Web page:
The members 52 and |20 may be formed of cast iron or steel, the lands vbeing formed integral therewith and shaped by a turning operation. In Figures 6 and 7, however, are shown `alternative ways of forming the lands. 'The lands |30 of Figure 6 are formed of hard rubber, synthetic resin or resilient non-metallic material, preferably molded in strips and inserted in a shell |32 of conical form. In the embodiment shown in Figure 7, the lands |34 are formed of strips of rolled metal of L-shaped cross section, which may be exible enough to permit them to be bent as they are inserted in the conical shell |36. Flat strips |38 are secured at the ends of the shell |36 in such relation as to hold the strips |34 in position.

Although the invention has been described with particular reference to certain specific embodiments thereof, it is capable of many variations, and is not intended to be limited except in accordance with the terms of the following claims.

We claim:

k1. An ore separator comprising a substantially horizontal axis, rotary hollow conical member having steeply sloping sides makingan angle with the axis over forty-five degrees and continuous spiral grooves on its inner surface to receive ore, said spiral grooves being formed by a separately formed hard rubber rib member extending spirally around the interior of said conical member, a member fixed to the conical member and including a radial inwardly-extending flange cooperating with the peripherai portion of the member to form a reservoir, and means for rotating the conical member about its axis, said flange and member operating to form an annular reservoir during rotation of the member about a horizontal axis.

2. An ore separator comprising a substantially horizontal axis, rotary hollow conical member having steeply sloping sides making an angle with the axis over forty-five degrees and continuous spiral grooves on its inner surface to receive ore, a member fixed to the conical member and including a radial inwardly-extending flange cooperating with the peripheral portion of the member to form a reservoir, means for rotating the conical member about its axis, said ange and member operating to form an annular reservoir during rotation of thc member about a horizontal axis, and means for tilting said axis slightly from the horizontal to vary the operation o f the separator.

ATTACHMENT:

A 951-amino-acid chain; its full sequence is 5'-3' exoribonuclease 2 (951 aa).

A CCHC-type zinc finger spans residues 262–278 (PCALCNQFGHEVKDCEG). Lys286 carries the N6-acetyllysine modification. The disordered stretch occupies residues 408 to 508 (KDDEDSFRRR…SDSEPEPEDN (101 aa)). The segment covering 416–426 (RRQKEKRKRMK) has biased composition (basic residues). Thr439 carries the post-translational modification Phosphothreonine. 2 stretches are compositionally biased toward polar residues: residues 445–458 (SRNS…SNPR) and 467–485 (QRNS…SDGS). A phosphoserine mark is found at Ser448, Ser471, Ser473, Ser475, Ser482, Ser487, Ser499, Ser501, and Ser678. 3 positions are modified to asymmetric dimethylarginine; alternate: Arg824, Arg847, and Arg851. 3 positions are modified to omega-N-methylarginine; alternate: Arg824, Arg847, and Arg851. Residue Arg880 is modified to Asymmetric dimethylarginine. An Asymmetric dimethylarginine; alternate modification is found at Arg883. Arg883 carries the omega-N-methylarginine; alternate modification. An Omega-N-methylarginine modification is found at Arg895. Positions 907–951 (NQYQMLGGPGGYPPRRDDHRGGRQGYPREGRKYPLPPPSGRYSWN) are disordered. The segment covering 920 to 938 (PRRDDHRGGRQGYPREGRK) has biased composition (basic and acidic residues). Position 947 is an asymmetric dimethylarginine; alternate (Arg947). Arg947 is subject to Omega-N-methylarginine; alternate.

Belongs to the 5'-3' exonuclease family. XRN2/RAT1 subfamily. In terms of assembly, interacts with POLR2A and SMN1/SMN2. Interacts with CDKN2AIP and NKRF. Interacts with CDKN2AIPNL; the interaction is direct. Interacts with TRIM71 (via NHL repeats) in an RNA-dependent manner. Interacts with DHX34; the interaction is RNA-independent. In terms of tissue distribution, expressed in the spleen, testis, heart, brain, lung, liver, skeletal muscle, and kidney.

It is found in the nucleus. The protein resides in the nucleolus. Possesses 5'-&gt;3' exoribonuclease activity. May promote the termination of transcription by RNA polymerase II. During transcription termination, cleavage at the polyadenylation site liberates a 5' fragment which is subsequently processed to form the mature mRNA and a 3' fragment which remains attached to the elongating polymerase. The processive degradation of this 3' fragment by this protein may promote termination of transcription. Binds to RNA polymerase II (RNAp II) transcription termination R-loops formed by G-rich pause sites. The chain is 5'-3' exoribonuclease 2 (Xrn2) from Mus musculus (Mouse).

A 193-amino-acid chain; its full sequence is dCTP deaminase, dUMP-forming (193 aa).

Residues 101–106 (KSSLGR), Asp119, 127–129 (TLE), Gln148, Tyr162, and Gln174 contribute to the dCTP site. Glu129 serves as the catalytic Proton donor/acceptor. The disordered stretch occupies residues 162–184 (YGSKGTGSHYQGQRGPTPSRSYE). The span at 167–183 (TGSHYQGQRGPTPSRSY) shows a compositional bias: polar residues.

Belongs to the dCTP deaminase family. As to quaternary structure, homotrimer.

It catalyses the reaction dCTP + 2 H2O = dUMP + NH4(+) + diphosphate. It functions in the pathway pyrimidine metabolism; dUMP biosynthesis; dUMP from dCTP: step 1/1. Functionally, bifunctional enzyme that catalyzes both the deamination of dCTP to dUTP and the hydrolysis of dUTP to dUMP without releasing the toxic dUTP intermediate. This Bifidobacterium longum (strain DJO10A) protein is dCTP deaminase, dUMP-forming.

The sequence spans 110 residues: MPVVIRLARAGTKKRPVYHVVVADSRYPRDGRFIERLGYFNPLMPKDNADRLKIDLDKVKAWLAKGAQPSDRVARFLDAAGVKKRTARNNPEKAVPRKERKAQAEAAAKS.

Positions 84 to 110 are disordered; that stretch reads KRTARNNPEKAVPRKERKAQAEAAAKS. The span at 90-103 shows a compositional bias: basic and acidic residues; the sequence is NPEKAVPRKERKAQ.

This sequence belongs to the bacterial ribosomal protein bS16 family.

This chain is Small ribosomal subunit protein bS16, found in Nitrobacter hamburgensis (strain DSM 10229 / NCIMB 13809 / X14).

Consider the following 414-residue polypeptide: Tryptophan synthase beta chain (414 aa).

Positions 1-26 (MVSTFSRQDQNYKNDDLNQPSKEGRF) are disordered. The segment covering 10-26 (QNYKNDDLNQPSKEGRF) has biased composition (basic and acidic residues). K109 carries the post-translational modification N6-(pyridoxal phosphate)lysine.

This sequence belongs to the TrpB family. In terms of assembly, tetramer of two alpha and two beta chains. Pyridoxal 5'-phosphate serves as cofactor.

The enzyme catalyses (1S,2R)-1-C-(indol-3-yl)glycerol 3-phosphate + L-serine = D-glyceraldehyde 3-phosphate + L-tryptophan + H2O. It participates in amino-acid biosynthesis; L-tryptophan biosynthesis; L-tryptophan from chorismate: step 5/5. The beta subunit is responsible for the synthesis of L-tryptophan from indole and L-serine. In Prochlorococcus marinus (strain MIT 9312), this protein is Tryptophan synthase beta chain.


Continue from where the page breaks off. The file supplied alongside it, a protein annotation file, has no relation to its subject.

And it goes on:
3. An ore separator comprising a substantially horizontal axis, rotary hollow conical member having steeply sloping sides making an angle with the axis over forty-live degrees and continuous spiral grooves on its inner surface to receive ore, a member xed to the conical member and including a radial inwardly-extending flange cooperating with the peripheral portion of the member to form a reservoir, means for rotating the conical memberA about its axis, said ange and member operating to form an annular reservoir during rotation of the memberabout a horizontal axis, and means associated with said conical member for supplying water thereto at a constant head.

4. An ore separator comprising a substantially horizontal axis, rotary hollow corneal member having steeply sloping sides 'making an angle, with the axis over forty-five degrees and continuous spiral grooves on its inner surface to receive ore, a member xed to the conical member and including a radial inwardly-extending flange cooperating with the peripheral portion of the member to form a reservoir, and means for rotating the conical member about its axis, said flange and members operating to form an annular reservoir during rotation of the member about a horizontal axis.

JOHN P. MAI-IONEY. LELAND E. LONG.

Referenced by
Citing PatentFiling datePublication dateApplicantTitle
US2608299 *Dec 2, 1946Aug 26, 1952A M PhippenRotary drum concentrator and amalgamator for recovery of precious metals
US2618388 *Nov 6, 1947Nov 18, 1952Loretta P McleanSystem for classifying, concentrating, and separating ores
US3895982 *Nov 22, 1972Jul 22, 1975Trelleborgs Gummifabriks AbWear protection elements for planar or curved surfaces exposed to abrasion
US4008152 *Sep 15, 1975Feb 15, 1977Johnny Hilmer KlevenMetal separating process and apparatus
US4110206 *Feb 3, 1977Aug 29, 1978Kleven Jonny HilmerMetal separating process and apparatus
US4339043 *Feb 2, 1981Jul 13, 1982Tice Richard PPortable mining apparatus
US4363726 *May 27, 1981Dec 14, 1982Birds Jr George JOre concentrator
US4389308 *Nov 19, 1981Jun 21, 1983Cleland Keith BBowl-shaped separator with drive shaft
US4399029 *Mar 5, 1980Aug 16, 1983Bureau De Recherches Geologiques Et MinieresApparatus for the concentration and sorting of solid waste materials according to their shapes, their sizes and their flexibility
US4406783 *Nov 19, 1981Sep 27, 1983Cleland Keith BApparatus for separating ore
US4476014 *Nov 19, 1981Oct 9, 1984Cleland Keith BMethod of making an ore concentrator, and concentrator thus made
US4522711 *Oct 6, 1983Jun 11, 1985Cleland Keith BOre separator apparatus
US4561973 *Oct 9, 1984Dec 31, 1985Cleland Keith BStretchable backing sheet
DE1133321B *Mar 5, 1958Jul 19, 1962Beteiligungs & Patentverw GmbhVerfahren zum Scheiden eines Feinkornmineralgemisches nach der Wichte und Vorrichtung zur Durchfuehrung des Verfahrens
WO1982001830A1 *Dec 2, 1981Jun 10, 1982Cleland KeithSpiral ore concentrating pad apparatus and method
Classifications
U.S. Classification209/452, 209/290, 209/44, 241/DIG.300
International ClassificationB03B5/56
Cooperative ClassificationY10S241/30, B03B5/56
European ClassificationB03B5/56